The Monroe Doctrine Empire and Nation in Nineteenth-Century America

Jay Sexton

Hill and Wang



Trade Paperback

304 Pages



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President James Monroe's 1823 message to Congress declaring opposition to European colonization in the Western Hemisphere became the cornerstone of nineteenth-century American statecraft. The Monroe Doctrine proclaimed anti-colonial principles, yet it rapidly became the myth and means for subsequent generations of politicians to pursue expansionist foreign policies. The crucial episodes in nineteenth—and early-twentieth-century foreign relations—westward expansion in the 1840s, Civil War diplomacy, the imperialism of 1898, entrance into World War I, and the establishment of the League of Nations—were framed by the Doctrine as its meaning evolved to suit the dreams and fears of an American empire. In Jay Sexton's adroit telling, The Monroe Doctrine provides a new lens through which to view a great paradox at the center of American history: the nation's conflicting tradition of anti-colonialism and imperialism.


Praise for The Monroe Doctrine

"A first-rate, comparatively brief, and comprehensive introduction to a subject that is, at once, pertinent and fascinating. The Monroe Doctrine, and its application over time, teaches us a lot about the growth of the American republic. It also tells us something about American and European statecraft, the art of diplomacy, the extent to which mythology informs realpolitik, and right or wrong, the enduring value of our nation's founding principles."—Philip Terzian, The Weekly Standard

"Sexton supplies valuable context to . . . America’s competing impulses of professed anti-colonialism and robust imperialism. Today, especially, The Monroe Doctrine—that sometimes illusory, always fascinating engine of diplomacy—should merit our attention."—Jonathan E. Lazarus, The Star-Ledger

"Explores competing and evolving conceptions of the doctrine from its origins in President James Monroe's 1823 address to Congress."—The Chronicle of Higher Education

"Lucidly written, shrewd in its insights, compelling in its interpretations, Jay Sexton’s book shows the Monroe Doctrine being reinterpreted and variously applied by American statesmen across the decades from its inception to the time of Theodore Roosevelt and Woodrow Wilson."—Daniel Walker Howe, Pulitzer Prize-winning author of What Hath God Wrought: The Transformation of America, 1815–1848

"Jay Sexton reveals the sheer versatility of the Monroe Doctrine, its principles, and its application during the United States’s nineteenth-century journey toward national consolidation and empire. His global perspective on national history delivers a subtle and powerful analysis of the interaction of American domestic politics and foreign policy within the shaping framework of British power. This is the Monroe Doctrine interpreted with unequalled complexity, originality, and clarity."—Richard Cawardine, president, Corpus Christi College, Oxford, and author of Lincoln: A Life of Purpose and Power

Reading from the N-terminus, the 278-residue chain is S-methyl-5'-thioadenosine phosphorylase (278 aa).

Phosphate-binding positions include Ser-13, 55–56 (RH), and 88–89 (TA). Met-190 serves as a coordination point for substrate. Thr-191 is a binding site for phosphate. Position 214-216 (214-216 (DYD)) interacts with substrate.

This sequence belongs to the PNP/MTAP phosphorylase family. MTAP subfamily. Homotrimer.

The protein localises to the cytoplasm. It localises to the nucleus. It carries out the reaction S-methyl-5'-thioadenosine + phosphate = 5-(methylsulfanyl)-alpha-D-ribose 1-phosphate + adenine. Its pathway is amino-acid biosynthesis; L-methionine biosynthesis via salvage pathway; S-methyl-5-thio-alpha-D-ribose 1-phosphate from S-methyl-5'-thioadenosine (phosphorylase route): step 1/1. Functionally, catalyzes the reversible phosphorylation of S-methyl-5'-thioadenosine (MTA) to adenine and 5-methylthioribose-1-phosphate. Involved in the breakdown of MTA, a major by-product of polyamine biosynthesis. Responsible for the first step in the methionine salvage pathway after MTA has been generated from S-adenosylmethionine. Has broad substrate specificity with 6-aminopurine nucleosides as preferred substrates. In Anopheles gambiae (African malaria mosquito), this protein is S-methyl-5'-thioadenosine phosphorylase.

"In what is destined to become the standard account of the Monroe Doctrine, Jay Sexton does a marvelous job of bringing that much-misunderstood body of principles back to life in all its historical complexity."—Frank Ninkovich, author of Global Dawn: The Cultural Foundation of American Internationalism, 1865-1890

"Jay Sexton's The Monroe Doctrine is a provocative and original reinterpretation of the history of U.S. foreign policy in the long nineteenth century. Building on and moving beyond the best new work in international, British imperial, and American political history, Sexton illuminates the internal stresses and external challenges that transformed a weak federation of republics into a continental, hemispheric, and ultimately world power. Far more than the history of an iconic doctrine, this extraordinary book recasts the larger narrative of the new American nation’s rise to power in exciting new ways."—Peter S. Onuf, author of Jefferson’s Empire: The Language of American Nationhood

"A brisk, authoritative, essential history of the major pillar of American foreign policy. More often referenced than understood, the Monroe Doctrine served as the framework for debate over U.S. international relations for more than a century. Here, in a clear and confident analysis, Jay Sexton provides a vital account of its conception and evolution from John Quincy Adams through Theodore Roosevelt."—Eric Rauchway, author of Murdering McKinley

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  1Independence The American Revolution was the first of what would be many struggles for independence from colonial rule in the Western Hemisphere. This “age of revolutions,” as it has been called, witnessed the gradual breakdown of the colonial empires that Old World powers had constructed in the preceding centuries. This process lasted throughout the nineteenth century (and, in some places, deep into the twentieth). It not only entailed the achievement of political independence from a colonial master, but also concerned the political arrangements that would replace centuries
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  • Jay Sexton

  • Jay Sexton is University Lecturer in American History, at Oxford University. He is the author of many works in the field of foreign relations, including Debtor Diplomacy: Finance and American Foreign Relations in the Civil War Era 1837–1873.
  • Jay Sexton © Simon Chapman